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Professional workshops

Mastering in painting workshop

Conservator working on inpainting techniques during the Mastering Inpainting workshop, August 2005

Professional workshops

Symposium: The Meaning of Materials in Modern and Contemporary Art

In 2012, the Australian Institute for the Conservation of Cultural Materials (AICCM) Paintings Special Interest Group symposium will be combined with the final year symposium for The Twentieth Century in Paint Australia Research Council (ARC) Linkage Project and the Queensland Art Gallery/Gallery of Modern Art's Centre for Contemporary Art Conservation. The event coincides with the opening of the Gallery's 'The 7th Asia Pacific Triennial of Contemporary Art' (APT7) and its weekend of opening events.

The Meaning of Materials in Modern and Contemporary Art aims to explore artist’s intent towards the materials they use.

10 - 11 December 2012 | Gallery of Modern Art (GOMA)
For more information visit

Archive

Conservation initiatives supported by the Gallery of Modern Art include a series of hands-on professional workshops for conservators.

2008  | 2005  |  2004  |  2003  

New methods for cleaning paintings
28 July – 1 August 2008  

New methods for cleaning painted surfaces of 3D objects
4–8 August 2008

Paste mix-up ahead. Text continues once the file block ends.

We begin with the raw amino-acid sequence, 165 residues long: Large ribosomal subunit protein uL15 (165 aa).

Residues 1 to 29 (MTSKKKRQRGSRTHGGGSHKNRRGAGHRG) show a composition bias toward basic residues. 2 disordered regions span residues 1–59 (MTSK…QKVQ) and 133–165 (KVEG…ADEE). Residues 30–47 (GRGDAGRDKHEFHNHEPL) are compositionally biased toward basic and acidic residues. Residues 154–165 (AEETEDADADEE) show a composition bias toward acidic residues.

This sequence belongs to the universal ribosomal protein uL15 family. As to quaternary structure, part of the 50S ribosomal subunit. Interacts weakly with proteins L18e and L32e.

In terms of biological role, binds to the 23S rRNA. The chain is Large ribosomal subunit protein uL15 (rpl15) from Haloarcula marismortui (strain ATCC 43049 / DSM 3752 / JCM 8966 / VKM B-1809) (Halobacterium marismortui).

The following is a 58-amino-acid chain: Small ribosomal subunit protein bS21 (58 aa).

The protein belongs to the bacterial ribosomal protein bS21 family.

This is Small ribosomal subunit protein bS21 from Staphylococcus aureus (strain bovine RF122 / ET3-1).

In July–August 2008, the Gallery of Modern Art hosted two five-day intensive courses for conservators interested in new cleaning methods for painted and coated surfaces. During the courses, instructor Richard Wolbers presented participants with a general survey of the theoretical principles needed to evaluate and formulate tailored aqueous and solvent-based cleaning systems.

Topics included:

  • the characterisation of surfaces
  • an overview of aqueous and solvent techniques
  • chelating/complexing materials
  • thickeners, gels, pastes and poultices
  • resin soaps
  • enzymes and emulsions.

Case studies illustrating the use of these principles in relation to paintings and 3D objects were presented during morning lecture sessions. Afternoon practical and discussion sessions followed. The aim of these workshops was to better inform participants about the formulation of tailored preparations for both surface cleaning problems (soil removal), and problems relating to coating and re-painting/over-painting removal.

Richard Wolbers is an Associate Professor in the Art Conservation Department at the University of Delaware, Newark, Delaware, United States. His academic qualifications include a Bachelor of Science (Biochemistry) and Masters in Fine Arts (Painting) from the University of California, and a Masters in Science (Art Conservation) from the University of Delaware. His research interests lie in developing cleaning systems for fine art surfaces and in applied microscopy techniques for characterising decorative materials. He has conducted workshops throughout the United States and Europe, and he is the author of Cleaning Painted Surfaces: Aqueous Methods (Archetype Books, 2000). 

Mastering inpainting

2-5 and 9-12 August 2005

In August 2005 the Queensland Art Gallery hosted a four-day intensive course for conservators wishing to improve their mastery of inpainting skills. Course instructor, James Bernstein, provided a broad overview of this topic, and considerable attention was paid to details which are critical to different inpainting situations. Inpainting refers to the use of conservation-quality pigments, mediums and techniques to compensate for loss and/or damage to the original paint film of an art work.